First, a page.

The John Hopkins University Press, 1991
An excerpt from:
... the Source Language (SL) writer usually does not think of him- or herself as a writer at all. He or she is a technician or a scholar who has been asked, or is expected for purposes of promotion, to write up his or her work. Such texts are often produced under the pressure of a deadline and often come to the translator in rough draft, with interlineal emendations and the possibility of further textual changes after the translation is completed. They are often riddled with inconsistencies, infelicities, and sheer incomprehensibilities. What is the translator to do with a text like this? Commonsense-for-sense theorists like Peter Newmark say you must improve the text, not translating what the author says but what he or she means - but, as we will see in the next section (on hyperbole), that assumes the writer knows what he or she means, and with problem texts this is often too much to assume.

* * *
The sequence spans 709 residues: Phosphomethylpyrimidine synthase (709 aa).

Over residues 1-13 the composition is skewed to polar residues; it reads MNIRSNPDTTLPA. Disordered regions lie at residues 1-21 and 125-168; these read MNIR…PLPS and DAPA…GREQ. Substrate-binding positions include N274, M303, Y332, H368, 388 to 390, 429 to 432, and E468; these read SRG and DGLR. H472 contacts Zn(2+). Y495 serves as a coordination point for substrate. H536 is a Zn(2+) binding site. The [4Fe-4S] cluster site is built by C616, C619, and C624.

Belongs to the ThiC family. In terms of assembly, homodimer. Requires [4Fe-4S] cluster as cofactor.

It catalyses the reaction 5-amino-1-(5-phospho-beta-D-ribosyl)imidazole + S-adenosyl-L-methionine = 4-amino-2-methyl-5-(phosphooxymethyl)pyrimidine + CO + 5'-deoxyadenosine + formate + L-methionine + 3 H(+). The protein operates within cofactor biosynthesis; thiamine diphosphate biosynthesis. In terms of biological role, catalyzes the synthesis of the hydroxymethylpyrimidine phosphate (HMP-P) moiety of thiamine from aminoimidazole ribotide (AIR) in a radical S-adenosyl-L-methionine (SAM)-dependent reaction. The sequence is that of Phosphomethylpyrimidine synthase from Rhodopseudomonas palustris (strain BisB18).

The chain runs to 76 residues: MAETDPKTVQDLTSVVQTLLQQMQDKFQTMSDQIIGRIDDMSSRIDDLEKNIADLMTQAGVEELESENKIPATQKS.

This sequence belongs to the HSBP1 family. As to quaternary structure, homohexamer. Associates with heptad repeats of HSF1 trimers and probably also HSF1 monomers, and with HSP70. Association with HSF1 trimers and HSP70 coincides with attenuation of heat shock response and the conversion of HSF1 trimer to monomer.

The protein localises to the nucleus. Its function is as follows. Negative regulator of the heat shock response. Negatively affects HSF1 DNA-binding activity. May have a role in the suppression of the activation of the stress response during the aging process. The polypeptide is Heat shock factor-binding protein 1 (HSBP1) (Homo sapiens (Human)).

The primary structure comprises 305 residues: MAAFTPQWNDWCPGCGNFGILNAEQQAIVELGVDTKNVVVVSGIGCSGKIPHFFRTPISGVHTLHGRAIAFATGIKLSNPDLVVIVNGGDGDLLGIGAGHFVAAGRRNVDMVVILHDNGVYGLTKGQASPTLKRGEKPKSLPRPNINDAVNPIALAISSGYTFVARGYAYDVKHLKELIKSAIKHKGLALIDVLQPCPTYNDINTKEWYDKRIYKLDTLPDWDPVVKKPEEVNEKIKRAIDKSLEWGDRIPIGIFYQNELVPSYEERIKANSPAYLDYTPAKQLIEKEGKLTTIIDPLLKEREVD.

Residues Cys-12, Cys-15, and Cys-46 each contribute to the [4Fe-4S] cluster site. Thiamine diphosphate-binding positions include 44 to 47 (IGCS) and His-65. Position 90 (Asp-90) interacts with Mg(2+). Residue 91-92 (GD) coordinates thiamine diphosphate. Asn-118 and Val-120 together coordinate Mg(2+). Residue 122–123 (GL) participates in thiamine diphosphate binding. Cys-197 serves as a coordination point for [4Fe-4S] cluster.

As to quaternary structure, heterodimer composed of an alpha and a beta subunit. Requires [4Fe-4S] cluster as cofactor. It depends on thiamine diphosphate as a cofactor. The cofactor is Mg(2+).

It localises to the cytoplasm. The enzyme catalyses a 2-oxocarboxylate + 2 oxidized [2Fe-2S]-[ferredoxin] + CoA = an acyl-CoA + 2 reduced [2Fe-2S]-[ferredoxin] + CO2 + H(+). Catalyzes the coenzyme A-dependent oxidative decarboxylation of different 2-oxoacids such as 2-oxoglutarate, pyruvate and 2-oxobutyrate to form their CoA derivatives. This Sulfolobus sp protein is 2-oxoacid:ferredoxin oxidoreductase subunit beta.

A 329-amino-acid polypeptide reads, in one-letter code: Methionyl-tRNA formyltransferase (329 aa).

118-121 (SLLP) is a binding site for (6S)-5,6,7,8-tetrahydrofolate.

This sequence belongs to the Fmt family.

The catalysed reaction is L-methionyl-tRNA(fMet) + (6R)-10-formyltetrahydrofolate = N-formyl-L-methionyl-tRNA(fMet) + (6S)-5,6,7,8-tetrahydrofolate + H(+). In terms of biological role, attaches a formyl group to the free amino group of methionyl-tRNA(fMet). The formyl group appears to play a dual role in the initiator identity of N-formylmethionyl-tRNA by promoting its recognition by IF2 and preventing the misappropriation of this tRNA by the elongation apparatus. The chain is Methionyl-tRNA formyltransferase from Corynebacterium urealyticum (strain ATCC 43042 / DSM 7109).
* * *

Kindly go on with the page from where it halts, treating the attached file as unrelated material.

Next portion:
The ironic translator, or the translator in an ironic mood, sick of rewriting SL texts from scratch, building good arguments out of garbage, doing for the writer what the writer should have done for him- or herself, and then getting no credit for it, not even getting mentioned in the publication, or getting mentioned in a preface along with the writer's spouse and children, and then, on top of all that, having to feel guilty because the translation did not conform to idealized standards of "equivalence" - the translator who is fed up with all of this may just decide to do a "metaphoric" rendering of the text in all its ghastliness. He or she will disambiguate no ambiguous phrasings, silently correct no noun-verb incongruencies, register shifts, or factual errors, prune no repetitiveness or prolixity, mend no style-context conflicts, rearrange no flaccid sequencing. He or she will be faithful to the letter and the spirit of the text - not out of a fanatic adherence to a principle, of course, but out of an extremely gratifying form of malice, indeed a highly creative and artistically demanding form of malice, in which vengeance is exacted against bad writers through an artful search for just the right degree and shade of TL (Target Language) verbal shoddiness. Here faithfulness, the metonymic and metaphoric translator's lofty aim, becomes an insult to the writer; self-effacement becomes a kind of aggression by omission, a passive violence marked by an active refusal to do violence to the text. In this way the translator externalizes his or her own TL words, disowns his or her own translation, assigns or ascribes it solely to the writer, indeed may even forbid the writer to mention his or her name in connection with the work. in effect, this sort of ironic translator negates his or her own work, negates his or her own role in the creation of an inferior work.